Who is Ayman al-Zawahiri?
Ayman al-Zawahiri, also known as Abd al-Muizz, was an Egyptian doctor and terrorist who became one of al-most Qaeda’s important theorists. He was born in Egypt on June 19, 1951, and died in Kabul, Afghanistan, on July 31, 2022. Al-new Qaeda’s leader since 2011 is Zawahiri.
South of Cairo, in the Egyptian city of Ma’d, Zawahiri was reared. Zawahiri and his siblings were nurtured in a somewhat modest setting despite the fact that his parents came from well-known families. Zawahiri was a sincere young man. He was strongly affected as a student by the writings of Sayyid Qub, an Egyptian author who was a leading role in the modern Sunni Islamic renaissance. Zawahiri founded an organisation devoted to the destruction of the Egyptian government in favour of Islamic authority before the age of 15.
Later, Zawahiri pursued a surgical specialisation while attending the medical school at Cairo University, where he also maintained his illegal activities. After earning his degree in 1974, he worked as an army surgeon for three years. He went to Peshawar, Pakistan, in 1980–1981 as a Red Crescent relief worker to care for Afghan War refugee patients. He frequently travelled across the border into Afghanistan around that period, when he saw the fighting firsthand.
Who was Ayman al-Zawahiri?
Following the death of President Anwar Sadat in October 1981, Zawahiri was one of several hundred terrorists who were detained after returning to Egypt. Zawahiri received a three-year sentence after being found guilty of illegally possessing weapons. He was tortured at that time by intelligence agents who wanted to know details about his contacts; this experience made him more militant. Zawahiri was freed from jail in 1984. The next year, he travelled to Saudi Arabia, returned to Peshawar from Jiddah, and then continued on to Afghanistan. He met Osama bin Laden, a rich Saudi who had joined the Afghan struggle against the Soviets, during this time, and Zawahiri was present when al-Qaeda was established in 1988.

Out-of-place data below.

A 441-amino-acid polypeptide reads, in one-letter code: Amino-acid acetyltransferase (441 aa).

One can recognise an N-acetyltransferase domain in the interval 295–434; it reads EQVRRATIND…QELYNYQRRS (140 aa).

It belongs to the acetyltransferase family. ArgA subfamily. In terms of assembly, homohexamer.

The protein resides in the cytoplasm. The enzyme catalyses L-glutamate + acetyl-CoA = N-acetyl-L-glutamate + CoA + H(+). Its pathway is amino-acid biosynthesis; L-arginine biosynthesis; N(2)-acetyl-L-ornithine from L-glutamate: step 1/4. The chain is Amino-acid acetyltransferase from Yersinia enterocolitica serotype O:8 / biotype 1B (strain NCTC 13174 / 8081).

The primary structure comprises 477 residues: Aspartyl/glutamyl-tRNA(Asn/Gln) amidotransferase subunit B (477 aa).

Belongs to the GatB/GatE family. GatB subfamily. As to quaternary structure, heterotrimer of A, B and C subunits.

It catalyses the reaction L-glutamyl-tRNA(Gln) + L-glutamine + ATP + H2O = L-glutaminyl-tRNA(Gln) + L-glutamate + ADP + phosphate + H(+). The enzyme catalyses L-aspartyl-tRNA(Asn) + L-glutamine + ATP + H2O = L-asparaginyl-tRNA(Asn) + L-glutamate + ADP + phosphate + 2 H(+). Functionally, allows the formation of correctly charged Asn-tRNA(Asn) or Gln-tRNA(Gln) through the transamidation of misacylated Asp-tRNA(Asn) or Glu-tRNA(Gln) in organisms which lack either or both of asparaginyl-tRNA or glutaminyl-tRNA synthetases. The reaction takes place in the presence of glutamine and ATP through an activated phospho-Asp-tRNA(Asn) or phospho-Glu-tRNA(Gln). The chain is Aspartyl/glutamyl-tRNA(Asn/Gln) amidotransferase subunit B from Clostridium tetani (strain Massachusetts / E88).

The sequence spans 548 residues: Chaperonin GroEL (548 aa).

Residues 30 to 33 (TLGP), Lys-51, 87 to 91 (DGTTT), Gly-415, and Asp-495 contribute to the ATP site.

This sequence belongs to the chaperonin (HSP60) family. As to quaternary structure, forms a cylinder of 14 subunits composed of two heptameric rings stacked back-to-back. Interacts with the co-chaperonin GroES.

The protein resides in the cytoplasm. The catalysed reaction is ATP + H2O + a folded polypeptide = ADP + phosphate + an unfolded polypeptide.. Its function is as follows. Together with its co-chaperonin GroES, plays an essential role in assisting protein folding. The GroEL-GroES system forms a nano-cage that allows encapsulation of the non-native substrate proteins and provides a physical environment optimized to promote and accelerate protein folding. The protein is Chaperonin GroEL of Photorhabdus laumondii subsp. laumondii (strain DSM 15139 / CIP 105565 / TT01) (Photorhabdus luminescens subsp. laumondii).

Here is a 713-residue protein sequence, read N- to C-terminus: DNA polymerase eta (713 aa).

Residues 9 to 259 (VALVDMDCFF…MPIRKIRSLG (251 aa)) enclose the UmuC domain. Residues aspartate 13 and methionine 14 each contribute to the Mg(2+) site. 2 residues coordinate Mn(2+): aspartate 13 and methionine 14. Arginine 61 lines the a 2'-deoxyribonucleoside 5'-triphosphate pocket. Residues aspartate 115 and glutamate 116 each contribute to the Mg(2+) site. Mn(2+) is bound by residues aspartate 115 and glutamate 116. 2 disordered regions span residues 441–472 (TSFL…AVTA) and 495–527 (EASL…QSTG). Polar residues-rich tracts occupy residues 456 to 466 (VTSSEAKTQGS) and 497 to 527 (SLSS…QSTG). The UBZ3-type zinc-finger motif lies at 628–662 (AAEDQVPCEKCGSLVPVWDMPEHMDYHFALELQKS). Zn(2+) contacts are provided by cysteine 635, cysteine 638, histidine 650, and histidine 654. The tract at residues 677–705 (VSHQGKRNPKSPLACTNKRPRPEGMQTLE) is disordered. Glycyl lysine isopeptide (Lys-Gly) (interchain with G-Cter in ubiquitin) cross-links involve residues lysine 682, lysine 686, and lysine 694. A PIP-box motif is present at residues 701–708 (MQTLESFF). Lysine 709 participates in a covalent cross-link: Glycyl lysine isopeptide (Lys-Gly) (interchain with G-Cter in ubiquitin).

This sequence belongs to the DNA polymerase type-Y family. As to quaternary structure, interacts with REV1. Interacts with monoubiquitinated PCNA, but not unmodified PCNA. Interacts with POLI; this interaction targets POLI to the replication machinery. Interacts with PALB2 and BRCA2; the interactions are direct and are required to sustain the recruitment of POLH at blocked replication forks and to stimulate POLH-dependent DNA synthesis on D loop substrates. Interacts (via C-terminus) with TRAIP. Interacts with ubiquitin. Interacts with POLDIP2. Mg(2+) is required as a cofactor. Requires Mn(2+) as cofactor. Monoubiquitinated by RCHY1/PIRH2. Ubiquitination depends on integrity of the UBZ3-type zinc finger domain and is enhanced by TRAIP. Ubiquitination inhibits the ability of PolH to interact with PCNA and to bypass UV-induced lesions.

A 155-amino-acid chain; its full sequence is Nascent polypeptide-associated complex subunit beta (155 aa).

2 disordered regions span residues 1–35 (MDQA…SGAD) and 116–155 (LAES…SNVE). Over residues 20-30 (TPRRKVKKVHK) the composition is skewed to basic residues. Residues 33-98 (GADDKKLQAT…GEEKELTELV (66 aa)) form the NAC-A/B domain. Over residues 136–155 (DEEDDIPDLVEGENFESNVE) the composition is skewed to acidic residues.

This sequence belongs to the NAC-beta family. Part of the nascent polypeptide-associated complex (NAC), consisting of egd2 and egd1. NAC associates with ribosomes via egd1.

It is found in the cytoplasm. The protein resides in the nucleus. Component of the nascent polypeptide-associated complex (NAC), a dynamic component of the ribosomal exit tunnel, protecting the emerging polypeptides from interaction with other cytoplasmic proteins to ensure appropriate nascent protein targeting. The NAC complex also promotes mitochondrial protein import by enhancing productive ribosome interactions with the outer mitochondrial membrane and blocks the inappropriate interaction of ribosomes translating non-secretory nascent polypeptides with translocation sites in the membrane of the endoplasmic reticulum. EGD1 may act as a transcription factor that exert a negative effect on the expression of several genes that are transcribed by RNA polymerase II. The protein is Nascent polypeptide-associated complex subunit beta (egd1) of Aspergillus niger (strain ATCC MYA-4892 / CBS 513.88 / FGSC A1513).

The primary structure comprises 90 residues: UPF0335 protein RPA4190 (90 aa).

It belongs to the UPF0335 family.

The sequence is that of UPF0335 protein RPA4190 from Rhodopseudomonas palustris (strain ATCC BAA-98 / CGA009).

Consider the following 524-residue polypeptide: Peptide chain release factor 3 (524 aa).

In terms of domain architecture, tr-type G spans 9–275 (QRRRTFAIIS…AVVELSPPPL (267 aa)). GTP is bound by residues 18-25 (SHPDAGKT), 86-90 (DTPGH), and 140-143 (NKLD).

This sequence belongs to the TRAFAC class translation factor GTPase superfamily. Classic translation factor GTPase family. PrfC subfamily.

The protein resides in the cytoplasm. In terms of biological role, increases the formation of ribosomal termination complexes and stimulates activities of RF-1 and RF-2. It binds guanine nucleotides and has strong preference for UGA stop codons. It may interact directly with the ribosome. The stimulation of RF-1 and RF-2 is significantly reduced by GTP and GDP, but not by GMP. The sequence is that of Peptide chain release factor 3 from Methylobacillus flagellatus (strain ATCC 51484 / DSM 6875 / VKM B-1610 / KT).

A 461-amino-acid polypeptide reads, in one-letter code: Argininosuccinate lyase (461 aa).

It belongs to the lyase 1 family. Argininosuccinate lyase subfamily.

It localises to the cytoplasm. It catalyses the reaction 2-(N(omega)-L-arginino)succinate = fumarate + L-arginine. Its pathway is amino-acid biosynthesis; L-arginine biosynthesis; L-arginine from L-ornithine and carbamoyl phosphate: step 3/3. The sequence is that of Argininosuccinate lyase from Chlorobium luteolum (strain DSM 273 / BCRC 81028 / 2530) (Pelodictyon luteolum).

Zawahiri became the terrorist group Egyptian Islamic Jihad’s leader in the early 1990s (EIJ). Zawahiri finally moved in with Bin Laden in Sudan after he left in 1992. Attacks on Egyptian targets, including as government employees and the Egyptian embassy in Pakistan, and the training of militants both took place in Sudan. An attempt was made in June 1995 to kill Egyptian President Hosni Mubarak directly. Zawahiri, bin Laden, and their supporters were finally driven out of Sudan by international pressure.
Uncertainty surrounds Zawahiri’s subsequent travels, although it appears that he visited Switzerland, Bulgaria, and the Netherlands, among other nations in Europe. He was detained by Russian authorities in late 1996 when he attempted to enter Chechnya illegally in order to establish a new base for EIJ. Despite spending six months in prison, Russian operatives didn’t learn who he was until after his release.
Zawahiri and bin Laden established a formal partnership in 1998, and in June 2001, EIJ and al-Qaeda joined. Zawahiri had a strong connection to both the USS Cole bombing in October 2000 and the September 11 attacks. Zawahiri rapidly rose to the position of al-spokesperson, Qaeda’s providing criticism on topics including the 2003 American invasion of Iraq (see Iraq War) and the 2006 conflict between Hezbollah and Israel. While bin Laden purportedly served as a figurehead, the U.S. Department of State concluded in 2009 that Zawahiri looked to be al-top Qaeda’s decision-maker. Following the murder of bin Laden during an American commando assault in Abbottabad, Pakistan, the previous month, Zawahiri officially took over as the head of al-Qaeda in June 2011.